‘In our nation’s 246-year history, there has never been an individual who is a greater threat to our republic than Donald Trump. He tried to steal the last election using lies and violence to keep himself in power after the voters had rejected him,’ the elder Cheney says in the ad, which the younger Cheney started running on Thursday, a week and a half before she faces a Trump-endorsed challenger in the Republican congressional primary Wyoming’s single congressional seat.

‘He is a coward. A real man wouldn’t lie to his supporters. He lost his election and he lost big. I know it, he knows it and deep down I think most Republicans know it,’ the former vice president claims, as he points to Trump’s repeated unproven claims that his 2020 election loss to President Biden was due to massive voter fraud.

Liz Cheney was the most senior of the 10 House Republicans who voted to impeach Trump on a charge of inciting the deadly Jan. 6, 2021, storming of the U.S. Capitol. The attack was waged by right-wing extremists and other Trump supporters who aimed to disrupt congressional certification of Biden’s Electoral College victory in the 2020 election.”

While I am not a fan of name-calling, I agree with everything the elder Cheney said. This message needs to be heralded by many more Republicans, although more and more are starting to speak out. All of these folks are, of course, discredited as RINOs, Republicans in Name Only, for a key reason. If they admit they are true, then all of those candidates who are running on a platform built in Donald Trump’s sand of lies, will see their campaigns crumble. What these folks fail to realize is it should crumble.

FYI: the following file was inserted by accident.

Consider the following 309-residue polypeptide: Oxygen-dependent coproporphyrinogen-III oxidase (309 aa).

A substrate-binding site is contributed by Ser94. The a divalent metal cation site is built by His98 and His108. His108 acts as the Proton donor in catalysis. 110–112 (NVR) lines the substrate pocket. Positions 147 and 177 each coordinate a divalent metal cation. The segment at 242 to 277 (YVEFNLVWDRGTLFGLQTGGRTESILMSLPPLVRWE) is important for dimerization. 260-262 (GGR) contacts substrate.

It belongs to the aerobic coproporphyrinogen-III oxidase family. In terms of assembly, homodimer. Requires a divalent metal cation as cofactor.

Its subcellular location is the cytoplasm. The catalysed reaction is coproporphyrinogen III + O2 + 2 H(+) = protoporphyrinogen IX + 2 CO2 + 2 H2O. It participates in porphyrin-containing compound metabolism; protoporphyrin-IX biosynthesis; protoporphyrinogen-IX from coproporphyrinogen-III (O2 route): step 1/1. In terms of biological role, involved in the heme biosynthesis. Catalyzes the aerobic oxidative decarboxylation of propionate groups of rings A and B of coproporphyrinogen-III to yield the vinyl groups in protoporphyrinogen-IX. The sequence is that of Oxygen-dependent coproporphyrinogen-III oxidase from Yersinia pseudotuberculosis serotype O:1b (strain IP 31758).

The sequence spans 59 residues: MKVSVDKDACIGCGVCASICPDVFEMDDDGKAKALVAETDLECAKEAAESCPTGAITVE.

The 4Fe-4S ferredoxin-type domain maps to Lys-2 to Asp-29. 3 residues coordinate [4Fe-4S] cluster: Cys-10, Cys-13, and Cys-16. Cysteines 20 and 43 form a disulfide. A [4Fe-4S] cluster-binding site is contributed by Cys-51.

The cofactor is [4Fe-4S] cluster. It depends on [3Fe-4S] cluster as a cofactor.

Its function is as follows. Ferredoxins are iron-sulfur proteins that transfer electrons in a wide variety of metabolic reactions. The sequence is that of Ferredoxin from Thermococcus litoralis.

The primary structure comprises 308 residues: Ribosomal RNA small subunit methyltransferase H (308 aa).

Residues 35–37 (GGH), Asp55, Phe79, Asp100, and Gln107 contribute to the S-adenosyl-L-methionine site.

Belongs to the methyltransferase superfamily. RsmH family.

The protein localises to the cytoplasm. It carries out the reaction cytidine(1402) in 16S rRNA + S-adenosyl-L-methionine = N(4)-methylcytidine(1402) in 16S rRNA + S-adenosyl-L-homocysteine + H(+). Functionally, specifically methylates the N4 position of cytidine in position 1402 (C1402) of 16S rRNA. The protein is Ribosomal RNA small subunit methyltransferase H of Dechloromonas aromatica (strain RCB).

https://www.foxnews.com/politics/trump-blasted-dick-cheney-former-vice-president-stars-daughters-latest-ad

We deserve better – letter to the editor

After seeing a commercial where a more reasonable Republican Senator advocated in my state for a less than stellar candidate for the Senate, Republican Congressman Ted Budd, I felt obligated to do two things. I called the Senator and left a message that his reputation matters and I would encourage him to do more homework on this candidate. Plus, his opponent is a far better candidate, Judge Cheri Beasley, who is speaking about issues that matter. As an independent and former Republican, I will be voting for Judge Beasley.

The second thing I did was send the following letter to the editor. They have diminished the number of letters they publish, so it has been several months since one of mine actually made the paper. Let’s hope this one does.

As a former Republican (and Democrat) voter, we need a viable Conservative party, but today’s vintage of the Republican Party is according to conservative pundit Michael Gerson “in decay.” To me, a party cannot vilify its truth tellers and aggrandize its liars and retain any semblance of gravitas and veritas.

There are far better Republican candidates than folks who fit in this last category like Trump, DeSantis, Cruz, et al. Please listen more to those who are getting vilified for remembering their oaths to the constitution than those who are leading the denigration. We deserve better than this, as does the GOP.

Please feel free to adapt and use. It is purposefully short to meet a 150 word limit on letters.

Tangled up in Blue – an encore for a great poet

While many of Bob Dylan’s songs resonate with me, my personal favorite is “Tangled up in Blue.” The poetic storytelling of this song keeps me fascinated from start to finish. Plus, the title means to me that we are all blue more than we care to admit and get tangled up in our sadness and melancholy.  Here are the lyrics to this poetic song.